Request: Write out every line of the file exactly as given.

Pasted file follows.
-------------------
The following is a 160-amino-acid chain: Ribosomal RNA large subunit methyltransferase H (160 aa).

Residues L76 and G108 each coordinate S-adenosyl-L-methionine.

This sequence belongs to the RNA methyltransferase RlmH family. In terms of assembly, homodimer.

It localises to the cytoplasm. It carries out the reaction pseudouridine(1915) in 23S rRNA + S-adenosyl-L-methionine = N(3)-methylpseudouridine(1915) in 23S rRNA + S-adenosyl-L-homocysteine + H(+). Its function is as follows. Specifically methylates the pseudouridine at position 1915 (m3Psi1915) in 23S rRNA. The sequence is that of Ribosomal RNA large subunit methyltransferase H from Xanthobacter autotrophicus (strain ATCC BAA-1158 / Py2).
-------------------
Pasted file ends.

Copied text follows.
The following is a 160-amino-acid chain: Ribosomal RNA large subunit methyltransferase H (160 aa).

Residues L76 and G108 each coordinate S-adenosyl-L-methionine.

This sequence belongs to the RNA methyltransferase RlmH family. In terms of assembly, homodimer.

It localises to the cytoplasm. It carries out the reaction pseudouridine(1915) in 23S rRNA + S-adenosyl-L-methionine = N(3)-methylpseudouridine(1915) in 23S rRNA + S-adenosyl-L-homocysteine + H(+). Its function is as follows. Specifically methylates the pseudouridine at position 1915 (m3Psi1915) in 23S rRNA. The sequence is that of Ribosomal RNA large subunit methyltransferase H from Xanthobacter autotrophicus (strain ATCC BAA-1158 / Py2).